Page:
Unprompted: An Update From the Gene Cox Presidential Campaign 

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I announced several months ago that I was a candidate for president but nobody took me seriously. My campaign went nowhere. In that respect I was very much like Jim Gilmore. I’m not sure whether Gilmore officially dropped out, but it really doesn’t matter. Nobody cares.

Around the same time, time political pundit Larry Sabato announced that the air in Donald Trump’s balloon would begin to leak out. We waited and waited, but it didn’t happen. So one could say Sabato was as wrong as everybody else about Trump.

There are millions of voters who don’t care what Trump does or says. They’re going to vote for him anyway because they can’t stand Hillary Clinton.

Well, I can’t stand either one of them and assumed that because most people felt that way I would have a good chance of gaining support. Lots of people don’t like me but there aren’t that many of them, so I figured I could slip into the White House before they noticed. Unfortunately, that didn’t happen.

At this point my chances aren’t all that good. Trump and Clinton are getting all the attention while Gilmore and I are going nowhere. So let’s concentrate on what is.

Trump and Clinton are wildly unpopular with almost everybody. So a more than usual number of voters will go to the polls to vote against one of them. There will be a few in the crowd voting for, but for the most part it will be votes against. Rampant dislike of someone is a good reason to exercise your obligation to vote. Obligation? Not sure about that. An argument can be made that we’re not constitutionally required to vote for someone we don’t like.

But I do think we should go to the polls anyway, if for no better reason than the opportunity to spit at those who swarm us as soon as we climb out of the car with their “informational” flyers on the candidates. … that is to say, their candidate.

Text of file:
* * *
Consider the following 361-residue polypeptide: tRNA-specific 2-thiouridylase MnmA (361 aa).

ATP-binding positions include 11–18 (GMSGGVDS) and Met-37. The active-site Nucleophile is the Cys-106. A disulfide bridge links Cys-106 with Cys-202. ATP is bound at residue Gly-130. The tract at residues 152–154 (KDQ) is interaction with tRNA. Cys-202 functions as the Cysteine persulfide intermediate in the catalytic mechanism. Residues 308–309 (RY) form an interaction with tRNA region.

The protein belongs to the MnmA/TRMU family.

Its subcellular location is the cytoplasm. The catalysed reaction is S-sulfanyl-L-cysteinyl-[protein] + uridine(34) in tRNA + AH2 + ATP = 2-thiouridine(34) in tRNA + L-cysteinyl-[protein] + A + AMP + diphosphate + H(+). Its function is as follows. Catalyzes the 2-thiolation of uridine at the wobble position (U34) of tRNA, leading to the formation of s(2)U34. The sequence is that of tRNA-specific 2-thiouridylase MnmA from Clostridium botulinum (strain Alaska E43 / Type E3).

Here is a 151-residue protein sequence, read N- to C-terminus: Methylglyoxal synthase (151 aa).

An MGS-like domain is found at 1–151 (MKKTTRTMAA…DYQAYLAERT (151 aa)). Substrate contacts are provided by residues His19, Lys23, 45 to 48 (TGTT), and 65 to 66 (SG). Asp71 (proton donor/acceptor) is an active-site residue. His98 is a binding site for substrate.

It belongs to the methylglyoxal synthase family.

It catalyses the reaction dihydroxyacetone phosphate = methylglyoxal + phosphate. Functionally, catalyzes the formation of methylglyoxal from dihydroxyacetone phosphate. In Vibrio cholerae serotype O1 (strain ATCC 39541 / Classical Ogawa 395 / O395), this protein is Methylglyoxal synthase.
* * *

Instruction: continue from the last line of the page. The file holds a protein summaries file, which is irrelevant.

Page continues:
Once that is overcome, we can check in and then wander around the room. We can take the ballot into the little voting cubical and draw funny faces on it and then slide it into the counting machine. Not sure what the computer does with such ballots but it might be worth looking into because this year there probably will be a lot of them. As we exit, a nonpartisan poll worker will give us one of those “I voted” stickers to stick somewhere, and yes I have some suggestions about where to stick them.

So here we are, counting down to Election Day — which is fewer than 100 days out. Trump and Clinton will be flying back and forth across the county saying a thousand times what they’ve already said a thousand times. A hundred years ago such campaigning was necessary so voters could get to know the candidates. But that was before HDTV took over our world and gave us close-up looks at the candidates’ wrinkles and funny hair as they say once again what we’ve heard them say so many times already.

If one of them trips and falls off the stage it will be on the evening news for all to enjoy. It will be rerun on the morning news so we can see it again. If one of them makes a slip of the tongue it will be played over and over until we know it by heart. But if one of them says something that is blatantly untrue, nobody will pay any attention because we’ve grown accustomed to misinformation, which is sometimes called misspeak.

We don’t know what’s in Clinton’s deleted emails because we don’t really care. We don’t even know what’s in the emails that weren’t deleted for the same reason. We don’t know how much money Trump really made last year because he won’t tell us, and we probably wouldn’t understand it anyway. We don’t want to be bothered by what we don’t know. We just want to get this madness over with.

Four years from now we may have candidates we can really support. It’s been that way before, it could happen again. The country probably won’t fall apart between now and then because, well, when’s the last time a president actually did something.

That will be enough time for Gilmore and me to get our campaigns better organized. S

Gene Cox is an author and inventor who recently retired from a 35-year career as a television anchor in Richmond. Connect with him at letters@styleweekly.com, or on Twitter at genecoxrva.

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